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Joel Rose

Joel Rose is a National Desk Correspondent based at NPR's New York bureau.

Rose's reporting often focuses on immigration, criminal justice, technology and culture. He's interviewed grieving parents after the shooting at Sandy Hook Elementary School shooting in Connecticut, resettled refugees in Buffalo, and a long list of musicians including Solomon Burke, Tom Waits and Arcade Fire.

Rose collaborated with NPR's Planet Money podcast for a story on smart guns. He was part of NPR's award-winning coverage of Pope Francis's visit to the US. He's also contributed to breakings news coverage of the mass shooting at Mother Bethel AME Church in Charleston, South Carolina, Hurricane Sandy and its aftermath, and major protests after the deaths of Trayvon Martin in Florida and Eric Garner in New York.

Before coming to NPR, Rose worked a number of jobs in public radio. He spent a decade in Philadelphia, including six years as a reporter at member station WHYY. He was also a producer at KQED in San Francisco and American Routes in New Orleans.

Rose has a bachelor's degree in history and music from Brown University, where he got his start in broadcasting as an overnight DJ at the college radio station.

The clock is winding down for thousands of immigrants who were brought to the U.S. illegally as children.

The Trump administration has stopped accepting new applications for the program known as DACA, or Deferred Action for Childhood Arrivals, that protects nearly 700,000 so-called DREAMers from deportation. Thursday is the deadline for thousands of current DACA recipients to renew their status for what could be the last time.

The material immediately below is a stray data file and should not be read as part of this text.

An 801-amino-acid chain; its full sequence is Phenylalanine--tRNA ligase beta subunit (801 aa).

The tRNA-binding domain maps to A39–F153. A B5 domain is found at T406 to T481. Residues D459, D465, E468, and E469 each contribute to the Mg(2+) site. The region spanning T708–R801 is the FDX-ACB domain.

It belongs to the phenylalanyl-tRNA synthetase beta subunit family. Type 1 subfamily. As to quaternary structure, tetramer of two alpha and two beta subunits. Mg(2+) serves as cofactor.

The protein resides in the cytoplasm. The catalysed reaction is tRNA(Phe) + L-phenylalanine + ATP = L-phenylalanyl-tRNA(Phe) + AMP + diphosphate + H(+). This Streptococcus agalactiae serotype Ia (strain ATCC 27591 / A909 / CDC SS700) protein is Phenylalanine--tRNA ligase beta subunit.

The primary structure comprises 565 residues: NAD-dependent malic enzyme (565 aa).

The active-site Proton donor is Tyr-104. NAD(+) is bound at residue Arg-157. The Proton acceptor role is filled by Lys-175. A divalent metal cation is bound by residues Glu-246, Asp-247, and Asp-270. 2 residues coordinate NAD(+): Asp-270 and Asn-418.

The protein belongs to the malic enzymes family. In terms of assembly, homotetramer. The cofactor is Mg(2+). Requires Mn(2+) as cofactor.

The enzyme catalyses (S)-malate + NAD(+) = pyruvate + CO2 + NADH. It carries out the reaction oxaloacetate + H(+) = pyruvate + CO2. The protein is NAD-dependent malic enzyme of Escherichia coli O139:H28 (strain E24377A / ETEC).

The Department of Homeland Security put a notice in the wonky Federal Register that caught widespread attention this week: It plans to keep files on the social media activity of immigrants.

That touched off concern among immigrant rights groups that this was a new level of surveillance and an intrusion in their lives.

But Homeland Security officials say this is nothing new. In fact, the agency says, it has been collecting social media information on immigrants for years.

Copyright 2017 NPR. To see more, visit http://www.npr.org/.

SCOTT SIMON, HOST:

In Miami, residents of two buildings near the site of a collapsed construction crane were forced to evacuate their homes Tuesday.

They're waiting for the damaged crane to be secured on the top of Gran Paraiso, a luxury high-rise condo building that's still under construction. Hurricane Irma snapped off the crane's arm on Sunday and left it dangling ominously, more than 40 stories up in the air.

Updated at 5:06 p.m.

As Hurricane Harvey bears down on the Gulf Coast, the U.S. Border Patrol says it plans to keep its immigration checkpoints in Texas open in spite of the storm. That's prompting concern that immigrants living in the country illegally will ignore instructions to evacuate for fear that they'll be caught and deported.

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